As cat parents, we want to keep our kitties in great health for as long as possible. Feeding a nutritious diet is an important step toward your cat’s well-being, but with so many options, it can be difficult to decide which type of food – and which brand – to choose. In this guide, we’ll cover feline nutrition basics, plus we’ll offer a list of essential nutrients cats must have to survive. In addition, we’ll be providing you with some helpful advice for deciphering pet food labels with an eye toward ingredients that ought to be avoided.
Malnutrition is Dangerous
Cornell University College of Veterinary Medicine stresses the importance of appropriate nutrition, explaining that cats are obligate carnivores. Adorable as our feline friends are, they evolved as hunters. Cats are designed to eat a diet that consists of meat, meaning they need high quantities of protein, a moderate amount of fat, and other vitamins, minerals, and amino acids that are only found in animal products, so pay attention to this while choosing cat food.
One of these amino acids is taurine. Feline nutrition experts at VetInfo explain that taurine deficiency can lead not only to malnutrition but to many other problems, some of them deadly:
- Dilates the left portion of the heart, leading to improper heart function
- Causes retinal degeneration that can lead to blindness
- Causes hair loss and tooth decay
- Leads to improper nerve functioning
- Prevents skeletal muscles from functioning properly
That’s not all. Taurine is essential for the prevention of liver disease in cats. It helps regulate their blood sugar level, and it is a key amino acid in the production of bile salts, which in turn support fat digestion and the body’s ability to extract fat-soluble vitamins from dietary fats.
VetInfo experts recommend a cat diet that includes taurine at a rate of 400 mg / kg of body weight for kittens and adolescent cats, and 500 mg / kg of body weight for adult cats. They’re quick to offer reassurance that it’s impossible for cats to overdose on taurine as what isn’t used by the body is excreted rather than stored.
How to Tell if Your Cat is Eating the Wrong Diet
Even when your intentions are good while choosing cat food, it’s possible to deprive your kitty of certain nutrients or give them foods with additives that might be doing more harm than good. VetSTREET assembled a complete list of mistakes pet parents sometimes make, including:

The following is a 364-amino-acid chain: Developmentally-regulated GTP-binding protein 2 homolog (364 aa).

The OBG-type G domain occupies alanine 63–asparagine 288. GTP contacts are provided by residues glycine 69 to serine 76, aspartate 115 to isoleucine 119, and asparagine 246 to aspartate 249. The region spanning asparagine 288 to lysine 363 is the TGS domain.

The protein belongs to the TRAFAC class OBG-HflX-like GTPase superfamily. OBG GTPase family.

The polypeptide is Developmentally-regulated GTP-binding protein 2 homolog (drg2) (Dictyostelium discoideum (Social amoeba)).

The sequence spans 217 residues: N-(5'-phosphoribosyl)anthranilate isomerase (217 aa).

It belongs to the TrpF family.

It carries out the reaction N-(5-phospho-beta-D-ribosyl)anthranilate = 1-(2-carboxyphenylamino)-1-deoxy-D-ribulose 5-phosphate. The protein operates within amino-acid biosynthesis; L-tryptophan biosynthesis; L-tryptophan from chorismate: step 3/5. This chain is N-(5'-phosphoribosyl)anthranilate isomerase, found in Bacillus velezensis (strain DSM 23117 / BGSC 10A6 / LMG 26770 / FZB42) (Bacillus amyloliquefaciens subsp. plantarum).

- Attempting to feed a cat a vegan diet
- Making treats a focus instead of feeding age-appropriate cat food
- Offering milk and other dairy products instead of meat-based meals
- Feeding the wrong food for your cat’s life stage, i.e. giving adult cat food to kittens
Nutrients Cats Need Every Day
The Association of American Feed Control Officials (AAFCO) offers complete nutritional requirements for cats. Their guidelines state that the following nutrients must be included in all cat foods:
- Linoleic acid
- Alpha-linoleic acid
- Arachidonic acid
- Eicosapentaenoic and docosahexaenoic acid
- Vitamin A
- Vitamin D
- Vitamin E
- Vitamin K
- Pantothenic acid
- Folic Acid
- Vitamin B12
Nutrients to Avoid in a Cat’s Diet
Feline nutrition experts at VetInfo stress the importance of avoiding certain ingredients in a cat’s diet in order to help to choose healthy cat food. Although many of these are fine for people to eat, they can be dangerous or simply unhealthy when added to cat food:
- Animal digest, a broth made with animal parts that might be of poor quality and/or contaminated.
- Artificial ingredients such as flavors or colors, which don’t offer any benefits to your cat.
- Beet pulp, which adds sugar to the food, potentially leading to obesity.
- BHT and BHA
- These chemical preservatives are allowed while choosing cat food but offer no nutritional value.
- Corn, wheat and soy, which can slow digestion while contributing to obesity and diabetes.
- Ethoxyquin, a chemical preservative that is linked to urinary and kidney problems.
- Meat by-products, which are of low quality and which can come from questionable sources.
- Too many minerals: Total mineral content should be no more than 2.5%. Anything higher can contribute to urinary tract infections, bladder obstruction, and cystitis.
- Wheat gluten and corn gluten, which are low-quality byproducts that act as fillers without benefiting your cat.
Tips for Reading Labels When Choosing Cat Food
Besides looking for the right ingredients and double-checking for additives covered above, there are a few more label features to check as you decide which food is best for the cat:
- Life stage: Is your cat a kitten, an adult, or a senior?
- Body weight: Is your cat overweight? Has your vet recommended a weight control diet?
- Specific health conditions: Vets often recommend certain feline diets for specific health issues, i.e. kidney disease, urinary tract health, or hairball control.
Last but not least, PetMD offers a reminder to look for a nutritional adequacy statement. For example, the package may say “This food is complete and balanced for adult maintenance.”
The experts we’ve cited in this article agree that high-quality commercial cat food – wet or dry, or a combination of the two – is ideal, as it is specifically formulated for cats, with their unique dietary needs in mind. This means no worries for you, and proper nutrition to support your feline friend for a happy, healthy life ahead. Now you know for sure how to choose cat food!